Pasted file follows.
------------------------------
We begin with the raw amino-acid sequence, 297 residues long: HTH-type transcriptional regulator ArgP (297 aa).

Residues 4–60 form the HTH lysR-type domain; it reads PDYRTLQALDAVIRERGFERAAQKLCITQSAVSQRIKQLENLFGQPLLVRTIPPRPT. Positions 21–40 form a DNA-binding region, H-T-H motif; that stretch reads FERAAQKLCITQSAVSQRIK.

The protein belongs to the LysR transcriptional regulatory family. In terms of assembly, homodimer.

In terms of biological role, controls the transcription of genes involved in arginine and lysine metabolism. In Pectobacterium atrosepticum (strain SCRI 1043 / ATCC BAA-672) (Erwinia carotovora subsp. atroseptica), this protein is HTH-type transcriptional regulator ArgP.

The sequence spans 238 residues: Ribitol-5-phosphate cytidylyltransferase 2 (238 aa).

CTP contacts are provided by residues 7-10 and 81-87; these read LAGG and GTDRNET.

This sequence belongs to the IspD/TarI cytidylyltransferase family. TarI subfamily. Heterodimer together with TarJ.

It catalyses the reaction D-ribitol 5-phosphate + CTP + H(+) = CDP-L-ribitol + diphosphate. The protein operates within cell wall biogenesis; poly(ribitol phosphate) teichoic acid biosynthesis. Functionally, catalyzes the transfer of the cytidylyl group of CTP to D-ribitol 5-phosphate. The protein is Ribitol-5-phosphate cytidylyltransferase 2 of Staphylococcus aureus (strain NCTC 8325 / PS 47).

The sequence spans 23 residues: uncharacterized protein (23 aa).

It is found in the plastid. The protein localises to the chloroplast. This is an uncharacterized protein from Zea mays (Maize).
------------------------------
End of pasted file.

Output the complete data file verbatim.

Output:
We begin with the raw amino-acid sequence, 297 residues long: HTH-type transcriptional regulator ArgP (297 aa).

Residues 4–60 form the HTH lysR-type domain; it reads PDYRTLQALDAVIRERGFERAAQKLCITQSAVSQRIKQLENLFGQPLLVRTIPPRPT. Positions 21–40 form a DNA-binding region, H-T-H motif; that stretch reads FERAAQKLCITQSAVSQRIK.

The protein belongs to the LysR transcriptional regulatory family. In terms of assembly, homodimer.

In terms of biological role, controls the transcription of genes involved in arginine and lysine metabolism. In Pectobacterium atrosepticum (strain SCRI 1043 / ATCC BAA-672) (Erwinia carotovora subsp. atroseptica), this protein is HTH-type transcriptional regulator ArgP.

The sequence spans 238 residues: Ribitol-5-phosphate cytidylyltransferase 2 (238 aa).

CTP contacts are provided by residues 7-10 and 81-87; these read LAGG and GTDRNET.

This sequence belongs to the IspD/TarI cytidylyltransferase family. TarI subfamily. Heterodimer together with TarJ.

It catalyses the reaction D-ribitol 5-phosphate + CTP + H(+) = CDP-L-ribitol + diphosphate. The protein operates within cell wall biogenesis; poly(ribitol phosphate) teichoic acid biosynthesis. Functionally, catalyzes the transfer of the cytidylyl group of CTP to D-ribitol 5-phosphate. The protein is Ribitol-5-phosphate cytidylyltransferase 2 of Staphylococcus aureus (strain NCTC 8325 / PS 47).

The sequence spans 23 residues: uncharacterized protein (23 aa).

It is found in the plastid. The protein localises to the chloroplast. This is an uncharacterized protein from Zea mays (Maize).